Part 2: Why “I don’t know” works
The Adjusted R-square above is pretty damned good. It’s by no means perfect, but I would feel comfortable submitting my findings to a Senate inquiry and standing by my argument of how to deal with corruption perceptions. I would stop way short, however, of telling the Senate body that I know, for example, female participation in government would help solve their problems. Why? Because I don’t know that. My regression shows a correlation, but it fails to explain why there is a correlation. Furthermore, correlation is not causation.
Perhaps even more significant are the variables with higher than desired P-values. Notice again in the first chart. I only collected data on 123 countries. Depending on your definition of a country (state, actually), I’m missing data for about 75 states. If the Senate body asked me how certain I was that Gini affects corruption perceptions, I would say “I’m neither certain nor uncertain. Future research must be conducted before I can give a better answer.”
If I were to claim that I possess knowledge that Gini plays no role in our perceptions of state corruption, I would not only be being dishonest, the Senate might use my professional opinion as an excuse to disregard Gini when dealing with corruption perceptions. It could be (but it’s unlikely) that Gini plays a massive role in our perceptions of state corruption. Therefore, it’s not only dishonest; it’s counterproductive.
On a personal note, when I defended my thesis my board asked me if there could be other variables I don’t know about yet (I was presenting on what causes self-immolation). I answered, “Unfortunately, more people have to commit suicide in order to determine that.” It might sound like a heartless answer (and it is), but it’s the only answer we can get because we can’t get into the heads of suicide victims.
Part 3: What does this mean in the religious context?
When people profess to have direct knowledge that a) god exists or b) their religious teachings are the answer to social or other phenomena, it’s possible they are a psychopath. Exhibit 1, ladies and gentlemen of the jury:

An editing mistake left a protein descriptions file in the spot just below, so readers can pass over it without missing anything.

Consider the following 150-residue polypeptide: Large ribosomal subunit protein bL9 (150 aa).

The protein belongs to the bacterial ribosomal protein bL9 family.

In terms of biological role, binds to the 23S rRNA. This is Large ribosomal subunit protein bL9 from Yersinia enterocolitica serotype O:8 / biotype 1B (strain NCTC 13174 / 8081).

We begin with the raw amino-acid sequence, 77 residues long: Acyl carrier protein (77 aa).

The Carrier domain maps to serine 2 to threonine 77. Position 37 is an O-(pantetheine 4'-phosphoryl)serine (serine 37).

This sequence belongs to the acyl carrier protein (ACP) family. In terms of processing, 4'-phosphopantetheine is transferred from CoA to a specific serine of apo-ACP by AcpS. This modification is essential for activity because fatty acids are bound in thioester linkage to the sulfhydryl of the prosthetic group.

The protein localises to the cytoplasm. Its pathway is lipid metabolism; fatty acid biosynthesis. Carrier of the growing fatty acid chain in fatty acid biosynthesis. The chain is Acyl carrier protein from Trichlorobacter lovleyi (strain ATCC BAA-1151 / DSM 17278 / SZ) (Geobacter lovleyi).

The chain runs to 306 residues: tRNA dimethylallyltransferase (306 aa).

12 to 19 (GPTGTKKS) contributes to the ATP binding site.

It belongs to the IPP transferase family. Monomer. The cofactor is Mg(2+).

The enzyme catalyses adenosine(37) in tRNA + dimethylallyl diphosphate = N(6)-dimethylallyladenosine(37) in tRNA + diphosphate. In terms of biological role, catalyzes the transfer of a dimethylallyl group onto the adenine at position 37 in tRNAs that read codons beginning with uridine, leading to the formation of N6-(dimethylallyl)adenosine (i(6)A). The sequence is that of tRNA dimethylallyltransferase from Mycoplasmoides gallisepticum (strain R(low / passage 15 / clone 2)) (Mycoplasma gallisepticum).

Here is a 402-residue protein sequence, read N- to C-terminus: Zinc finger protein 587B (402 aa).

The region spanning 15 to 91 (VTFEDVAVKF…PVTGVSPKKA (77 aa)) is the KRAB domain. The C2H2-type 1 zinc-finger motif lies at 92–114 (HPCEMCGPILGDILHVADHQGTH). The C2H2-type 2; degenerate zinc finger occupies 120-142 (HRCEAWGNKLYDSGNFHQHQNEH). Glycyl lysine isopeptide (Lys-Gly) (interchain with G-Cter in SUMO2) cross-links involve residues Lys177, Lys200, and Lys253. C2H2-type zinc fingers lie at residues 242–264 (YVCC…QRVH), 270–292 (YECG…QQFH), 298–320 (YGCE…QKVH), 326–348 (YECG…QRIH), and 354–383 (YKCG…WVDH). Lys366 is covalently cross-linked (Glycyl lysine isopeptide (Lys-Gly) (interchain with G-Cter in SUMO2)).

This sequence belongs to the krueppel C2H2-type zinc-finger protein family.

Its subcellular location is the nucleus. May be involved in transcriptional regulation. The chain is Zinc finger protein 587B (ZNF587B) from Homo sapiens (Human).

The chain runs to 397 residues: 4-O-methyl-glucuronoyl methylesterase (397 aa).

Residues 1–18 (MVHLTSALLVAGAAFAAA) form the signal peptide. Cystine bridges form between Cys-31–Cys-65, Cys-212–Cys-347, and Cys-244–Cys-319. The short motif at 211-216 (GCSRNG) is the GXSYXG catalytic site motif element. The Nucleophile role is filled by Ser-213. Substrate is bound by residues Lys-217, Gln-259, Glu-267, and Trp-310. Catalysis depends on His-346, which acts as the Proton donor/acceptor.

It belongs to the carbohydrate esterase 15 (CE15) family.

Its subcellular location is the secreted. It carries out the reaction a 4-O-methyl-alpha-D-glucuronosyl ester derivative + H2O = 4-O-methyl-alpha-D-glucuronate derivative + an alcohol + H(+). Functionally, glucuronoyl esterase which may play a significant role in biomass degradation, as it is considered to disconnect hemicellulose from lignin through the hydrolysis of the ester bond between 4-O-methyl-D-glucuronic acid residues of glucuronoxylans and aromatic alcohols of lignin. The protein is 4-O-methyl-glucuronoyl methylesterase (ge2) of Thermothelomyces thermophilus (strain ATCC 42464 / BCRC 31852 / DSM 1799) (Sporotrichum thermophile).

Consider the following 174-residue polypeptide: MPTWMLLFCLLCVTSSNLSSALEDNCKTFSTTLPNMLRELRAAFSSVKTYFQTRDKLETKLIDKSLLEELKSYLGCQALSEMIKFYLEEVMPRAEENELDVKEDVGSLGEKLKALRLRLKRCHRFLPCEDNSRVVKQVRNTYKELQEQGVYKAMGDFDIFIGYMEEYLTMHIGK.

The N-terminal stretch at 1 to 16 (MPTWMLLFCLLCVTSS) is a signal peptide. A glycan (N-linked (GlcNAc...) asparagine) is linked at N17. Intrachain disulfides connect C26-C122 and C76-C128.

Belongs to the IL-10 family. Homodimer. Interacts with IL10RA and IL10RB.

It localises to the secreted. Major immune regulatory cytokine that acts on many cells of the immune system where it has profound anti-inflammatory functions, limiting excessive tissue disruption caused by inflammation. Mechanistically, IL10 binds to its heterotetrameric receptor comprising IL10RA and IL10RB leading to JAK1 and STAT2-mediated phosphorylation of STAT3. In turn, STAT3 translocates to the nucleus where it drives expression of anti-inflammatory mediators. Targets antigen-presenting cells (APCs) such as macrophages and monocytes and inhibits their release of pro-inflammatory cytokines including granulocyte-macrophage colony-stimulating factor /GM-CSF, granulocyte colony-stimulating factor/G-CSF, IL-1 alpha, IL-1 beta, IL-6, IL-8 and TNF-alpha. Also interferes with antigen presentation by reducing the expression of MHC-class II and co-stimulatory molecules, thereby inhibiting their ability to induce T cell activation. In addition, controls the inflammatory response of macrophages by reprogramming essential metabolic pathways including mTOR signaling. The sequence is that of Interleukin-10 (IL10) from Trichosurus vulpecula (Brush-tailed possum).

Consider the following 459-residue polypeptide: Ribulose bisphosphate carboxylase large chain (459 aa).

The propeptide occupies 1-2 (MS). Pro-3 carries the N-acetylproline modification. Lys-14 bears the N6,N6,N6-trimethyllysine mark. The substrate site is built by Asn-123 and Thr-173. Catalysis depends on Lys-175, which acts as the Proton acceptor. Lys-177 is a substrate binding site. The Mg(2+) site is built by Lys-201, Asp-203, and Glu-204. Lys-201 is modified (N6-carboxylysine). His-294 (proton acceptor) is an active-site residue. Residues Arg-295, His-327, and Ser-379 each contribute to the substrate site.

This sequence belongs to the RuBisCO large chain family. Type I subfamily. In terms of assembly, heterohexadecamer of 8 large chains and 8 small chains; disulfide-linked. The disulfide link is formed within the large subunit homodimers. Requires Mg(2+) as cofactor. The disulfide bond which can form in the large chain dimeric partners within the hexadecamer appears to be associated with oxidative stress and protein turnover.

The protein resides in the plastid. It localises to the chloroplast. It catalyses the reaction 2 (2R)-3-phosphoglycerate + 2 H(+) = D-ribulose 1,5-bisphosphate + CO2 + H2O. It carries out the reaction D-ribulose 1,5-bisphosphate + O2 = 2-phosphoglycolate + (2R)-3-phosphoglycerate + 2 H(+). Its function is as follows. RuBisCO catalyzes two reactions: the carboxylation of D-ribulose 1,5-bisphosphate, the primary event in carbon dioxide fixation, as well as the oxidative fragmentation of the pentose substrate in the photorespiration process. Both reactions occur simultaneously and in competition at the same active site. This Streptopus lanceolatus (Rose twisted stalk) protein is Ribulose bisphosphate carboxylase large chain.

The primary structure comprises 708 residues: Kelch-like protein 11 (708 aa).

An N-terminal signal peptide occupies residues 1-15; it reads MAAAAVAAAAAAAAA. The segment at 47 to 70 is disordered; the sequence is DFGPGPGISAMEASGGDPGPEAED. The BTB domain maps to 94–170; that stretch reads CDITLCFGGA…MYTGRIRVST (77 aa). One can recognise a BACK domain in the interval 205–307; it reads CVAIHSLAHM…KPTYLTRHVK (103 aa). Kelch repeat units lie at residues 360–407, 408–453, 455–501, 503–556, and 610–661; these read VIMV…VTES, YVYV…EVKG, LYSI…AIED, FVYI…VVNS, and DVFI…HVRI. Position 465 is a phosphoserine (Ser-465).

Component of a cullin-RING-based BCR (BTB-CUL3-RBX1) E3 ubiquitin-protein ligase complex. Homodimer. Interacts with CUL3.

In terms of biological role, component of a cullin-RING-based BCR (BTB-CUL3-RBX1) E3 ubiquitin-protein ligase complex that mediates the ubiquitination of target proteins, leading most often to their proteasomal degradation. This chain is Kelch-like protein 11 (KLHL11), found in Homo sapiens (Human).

If they aren’t a psychopath, then the other option is that they don’t quite grasp the importance of the phrase “I don’t know.” They don’t understand (or they reject) that “I know” is both intellectually dishonest, even if the correlation is strong, and counterproductive and possibly dangerous. Unfortunately I see this all the time.
It’s not just psychopaths proclaiming to be Jesus, holding a sign about the end times on the corner of Granby St; it’s also well-intentioned old ladies who claim things like “I know Jesus will get you through this.” … I know your problems can be answered by putting faith in Jesus … instead of determining what the actual cause of the problem is and working to resolve it yourself. It’s actually better to say “I don’t know what the cause of my problem is, but I will work to figure it out” than it is to say “I’m not putting enough faith in Jesus. If I put a little more faith in him, then he will take the burden from me.” To do the latter is to completely ignore the problem. Or even worse, it’s risking never finding out the actual source of your problem by putting all your efforts into increasing your faith in your god because you “know” that’s the answer.
Saying “I don’t know” is useful in any context. It’s honest about your knowledge about the causes of certain phenomena. It allows for and encourages future research and discoveries. And it acknowledges that you’re not 100% knowledgable about the existence of god. Let’s face it: Besides the aforementioned psychopaths, everyone is an agnostic because they don’t pretend to know whether or not god 100% does or does not exist.
This post utilizes statistical analysis to illustrate its point, but when dealing with knowledge, no matter what method you’re using to collect it, “I don’t know” is infinitely more valuable than saying “I know” when in fact you don’t.